The University of Tennessee at Chattanooga

Britt Brantley,
Executive Director &
Education Coordinator


Graduate students discuss Nine Multiple Intelligences theory

When Britt Brantley spoke to Dr. Chrystal L. Partridge’s class of graduate students in education recently, he was happy to see that many of them held other professions before entering education. He was hesitant to call each one a “renaissance man or woman,” but he encouraged the students to approach education with a different point of view and to bring their interests to the classroom.

Brantley’s experience ranges from teacher to principal to a 12- year career as a stockbroker, and back to education again as Executive Director and Education Coordinator of the Chattanooga Regional History Museum. While he was principal at the prestigious American Community Schools in England, he was tapped to participate in workshops with Howard Gardner, who pioneered the theory of Nine Multiple Intelligences.

“Using the theory is the best way to engage large and small audiences of learners,” Brantley said. “This takes some work on the part of the teachers and a lot of enthusiasm.”

Brantley spoke directly with about half of Partridge’s students, asking them each a few questions about what they like to do and how they approach their career, and then quickly assessed them as specific kinds of learners. He says the teacher’s familiarity with students would lead to similar assessments.

“For instance, if I am going to teach a math lesson and it may not be a student’s favorite subject, they may be much more interested if I say ‘Take a look at this graph or chart I have prepared.’ A student may learn spatially first, and still learn the lesson,” Brantley said.
Best of all, Brantley said the approach works well in lower income schools in elementary school and even in early childhood and preschool classes.

“I told the students in the UTC class that Hamilton County school teachers can embrace this theory. It can even apply in magnet schools, where it would complement an existing learning style,” Brantley said.

Benefits to the student are obvious; Brantley also says there are benefits to the teacher who tries a different approach to learning.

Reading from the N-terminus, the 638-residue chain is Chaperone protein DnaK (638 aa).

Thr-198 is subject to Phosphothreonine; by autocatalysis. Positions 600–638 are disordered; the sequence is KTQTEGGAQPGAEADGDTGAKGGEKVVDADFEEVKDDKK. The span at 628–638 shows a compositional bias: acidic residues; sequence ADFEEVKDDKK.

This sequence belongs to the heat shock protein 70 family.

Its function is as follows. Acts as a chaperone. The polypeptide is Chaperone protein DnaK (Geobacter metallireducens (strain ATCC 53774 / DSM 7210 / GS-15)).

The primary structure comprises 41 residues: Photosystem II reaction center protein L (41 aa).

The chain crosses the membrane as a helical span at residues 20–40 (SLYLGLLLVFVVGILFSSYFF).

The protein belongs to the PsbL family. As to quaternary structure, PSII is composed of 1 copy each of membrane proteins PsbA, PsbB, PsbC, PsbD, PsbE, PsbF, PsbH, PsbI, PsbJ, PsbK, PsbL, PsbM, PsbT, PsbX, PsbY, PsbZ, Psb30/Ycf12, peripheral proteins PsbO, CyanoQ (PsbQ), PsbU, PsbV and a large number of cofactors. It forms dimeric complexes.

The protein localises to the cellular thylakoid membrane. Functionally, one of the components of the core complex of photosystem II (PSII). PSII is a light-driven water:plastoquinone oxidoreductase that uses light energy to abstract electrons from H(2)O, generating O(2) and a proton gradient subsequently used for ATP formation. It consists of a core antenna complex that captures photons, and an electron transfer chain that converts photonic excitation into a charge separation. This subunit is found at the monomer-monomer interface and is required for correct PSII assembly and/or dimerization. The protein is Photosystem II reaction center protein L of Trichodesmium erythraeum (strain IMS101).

“Teachers need satisfaction. They need to know they connected with a student. How often can we pull back and say I was engaging these students?” Brantley asked.

Visit the Harvard website detailing research projects based on Howard Gardner’s theory.

Howard Gardner’s Nine Multiple Intelligences at a glance:

  1. Linguistic Intelligence: the capacity to use language to express what's on your mind and to understand other people. Any kind of writer, orator, speaker, lawyer, or other person for whom language is an important stock in trade has great linguistic intelligence
  2. Logical/Mathematical Intelligence: the capacity to understand the underlying principles of some kind of causal system, the way a scientist or a logician does; or to manipulate numbers, quantities, and operations, the way a mathematician does.
  3. Musical Rhythmic Intelligence: the capacity to think in music; to be able to hear patterns, recognize them, and perhaps manipulate them. People who have strong musical intelligence don't just remember music easily, they can't get it out of their minds, it's so omnipresent.
  4. Bodily/Kinesthetic Intelligence: the capacity to use your whole body or parts of your body (your hands, your fingers, your arms) to solve a problem, make something, or put on some kind of production. The most evident examples are people in athletics or the performing arts, particularly dancing or acting.
  5. Spatial Intelligence: the ability to represent the spatial world internally in your mind -- the way a sailor or airplane pilot navigates the large spatial world, or the way a chess player or sculptor represents a more circumscribed spatial world. Spatial intelligence can be used in the arts or in the sciences.
  6. Naturalist Intelligence: the ability to discriminate among living things (plants, animals) and sensitivity to other features of the natural world (clouds, rock configurations). This ability was clearly of value in our evolutionary past as hunters, gatherers, and farmers; it continues to be central in such roles as botanist or chef.
  7. Intrapersonal Intelligence: having an understanding of yourself; knowing who you are, what you can do, what you want to do, how you react to things, which things to avoid, and which things to gravitate toward. We are drawn to people who have a good understanding of themselves. They tend to know what they can and can't do, and to know where to go if they need help.
  8. Interpersonal Intelligence: the ability to understand other people. It's an ability we all need, but is especially important for teachers, clinicians, salespersons, or politicians -- anybody who deals with other people.
  9. Existential Intelligence: the ability and proclivity to pose (and ponder) questions about life, death, and ultimate realities.
    — Taken from PBS website